MICHAEL C. HEBERT PHOTOGRAPHS
For many men (and women), Mickey Loomis has a dream job as the Executive Vice President/General Manager of a National Football League team, the New Orleans Saints. Even if the team had not won the Super Bowl, armchair quarterbacks would no doubt put down their beers for a chance to run the team their way.
Not like Loomis isn’t used to armchair quarterbacks at this point in his 27-year career in pro football. It is just that while the job seems glamorous, it encompasses a lot more than the glory of wearing a Super Bowl ring – and having a bird’s-eye view of the Saints’ training facility’s practice field and an all-access pass to the players, coaches and the game-day field. The departments under his direction are: coaching, player personnel and scouting, salary cap management, contract negotiations, athletic training, equipment, video and communications. Salary cap management? Doesn’t sound too exciting – but it is just one piece of a complicated puzzle of being the person responsible for running football operations for a top NFL team.
Loomis started his career in the National Football League in 1983 when he joined the Seattle Seahawks. Much like the Saints, the Seahawks were a team that would have seasons that would get them to the playoffs, or tantalizingly close, or seasons that were best forgotten. By the time he left in 2000, Loomis had worked his way up to executive vice president.
He joined the Saints as director of football administration, brought on by a former co-worker at the Seattle Seahawks, former Saints General Manger Randy Mueller, who also hired former coach Jim Haslett that year.
Loomis was promoted to his current position in 2002, when Mueller was let go.
As part of the Saints organization, Loomis was instrumental in 2006 for the hiring of coach Sean Payton and other key players – Drew Brees, to name one – as well as positioning the team after Hurricane Katrina to win a NFC Championship, thereby earning him a coveted NFL Executive of the Year award by Pro Football Weekly/Pro Football Writers of America. Sporting News also honored him as the George Young Executive of the Year, an award given annually by the NFL front-office executives and owners.
Yet, even with a very high-profile job and the accolades, he admits he’d rather stay in the background. Somehow, with this upcoming season, when the Saints are defending their Super Bowl title – and hoping to join the ranks of repeat Super Bowl winners such as the New England Patriots and the Dallas Cowboys – I think we’ll be seeing a lot more of Loomis, front and center.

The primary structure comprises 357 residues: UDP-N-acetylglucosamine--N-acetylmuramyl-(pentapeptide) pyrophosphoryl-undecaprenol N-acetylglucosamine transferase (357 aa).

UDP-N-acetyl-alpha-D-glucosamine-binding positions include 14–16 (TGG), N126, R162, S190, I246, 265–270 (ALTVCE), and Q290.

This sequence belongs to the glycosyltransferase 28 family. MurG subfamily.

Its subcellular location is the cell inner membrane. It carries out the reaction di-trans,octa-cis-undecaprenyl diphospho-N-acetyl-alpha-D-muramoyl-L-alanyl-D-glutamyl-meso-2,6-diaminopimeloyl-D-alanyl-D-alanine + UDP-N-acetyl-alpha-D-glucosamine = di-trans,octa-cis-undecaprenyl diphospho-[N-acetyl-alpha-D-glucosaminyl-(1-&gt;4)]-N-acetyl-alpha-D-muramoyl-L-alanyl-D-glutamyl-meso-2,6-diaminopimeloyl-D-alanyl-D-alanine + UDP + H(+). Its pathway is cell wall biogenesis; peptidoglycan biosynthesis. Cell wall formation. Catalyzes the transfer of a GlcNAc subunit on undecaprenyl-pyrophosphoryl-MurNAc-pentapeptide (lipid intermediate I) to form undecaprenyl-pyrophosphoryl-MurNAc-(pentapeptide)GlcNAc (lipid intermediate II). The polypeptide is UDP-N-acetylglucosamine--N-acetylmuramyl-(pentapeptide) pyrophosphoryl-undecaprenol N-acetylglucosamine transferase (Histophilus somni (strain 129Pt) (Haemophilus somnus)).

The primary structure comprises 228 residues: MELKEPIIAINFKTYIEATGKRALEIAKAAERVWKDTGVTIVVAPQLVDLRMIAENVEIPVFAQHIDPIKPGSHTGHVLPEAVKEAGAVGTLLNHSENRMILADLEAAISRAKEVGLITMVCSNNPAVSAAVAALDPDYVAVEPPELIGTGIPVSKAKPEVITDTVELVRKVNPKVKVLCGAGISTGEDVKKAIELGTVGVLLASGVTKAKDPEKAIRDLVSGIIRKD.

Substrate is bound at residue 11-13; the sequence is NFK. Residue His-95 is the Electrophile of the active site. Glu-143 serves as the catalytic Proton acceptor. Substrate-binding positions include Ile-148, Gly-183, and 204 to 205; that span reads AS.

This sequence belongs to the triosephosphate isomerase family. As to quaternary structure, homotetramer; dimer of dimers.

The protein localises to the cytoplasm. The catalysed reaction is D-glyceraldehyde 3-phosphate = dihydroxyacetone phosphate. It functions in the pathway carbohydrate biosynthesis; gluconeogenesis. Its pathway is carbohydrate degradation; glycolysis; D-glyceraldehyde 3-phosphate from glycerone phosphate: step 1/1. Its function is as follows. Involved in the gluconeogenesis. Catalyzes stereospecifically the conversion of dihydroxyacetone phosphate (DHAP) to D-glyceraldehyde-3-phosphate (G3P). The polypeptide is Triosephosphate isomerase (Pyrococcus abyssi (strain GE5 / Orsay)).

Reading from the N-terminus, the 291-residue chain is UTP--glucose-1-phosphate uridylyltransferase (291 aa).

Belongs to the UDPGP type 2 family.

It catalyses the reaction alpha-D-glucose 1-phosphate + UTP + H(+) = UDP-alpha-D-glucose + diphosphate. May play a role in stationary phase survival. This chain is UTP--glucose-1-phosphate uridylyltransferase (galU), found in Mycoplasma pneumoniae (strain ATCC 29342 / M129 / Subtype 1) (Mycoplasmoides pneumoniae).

You have a job that many consider a dream job. What is your favorite part? It’s really hard to decide. Every day is different, ultimately, when you are General Manager, you are responsible for putting the right people in the right position and making sure they have the best opportunity to do their job. At the end of the day you are solving problems for the people working for you, and those problems may be different one week to next.
Job/title: Executive Vice President/General Manager, New Orleans Saints Born/Raised: Bangor, Maine; Raised in Eugene, Ore. Family: Melanie, wife; Alex, age 25; Katherine, age 21; and Sam and Lucy, age seven weeks (as of early August) Education: Willamette High School (Eugene, Ore.); a degree in accounting, University of Oregon; master’s in sports administration, Wichita State University Resides: Metairie Favorite book: Sport in America by James Michenor Favorite movie: The Ref Favorite TV show: “Seinfeld,” “Evening News” Favorite food: Ground beef taco Favorite restaurant: Emeril’s, Impastato’s and Brigtsen’s Favorite musician: Jimmy Buffett, Better Than Ezra, Marc Broussard, Kenny Chesney and Robert Cray Favorite vacation spot: Any place with a beach and no cell service. Hobby: Golf (“I don’t get to play as much as I like,” Loomis says. He adds that he would like to go to Scotland and Ireland to play courses.)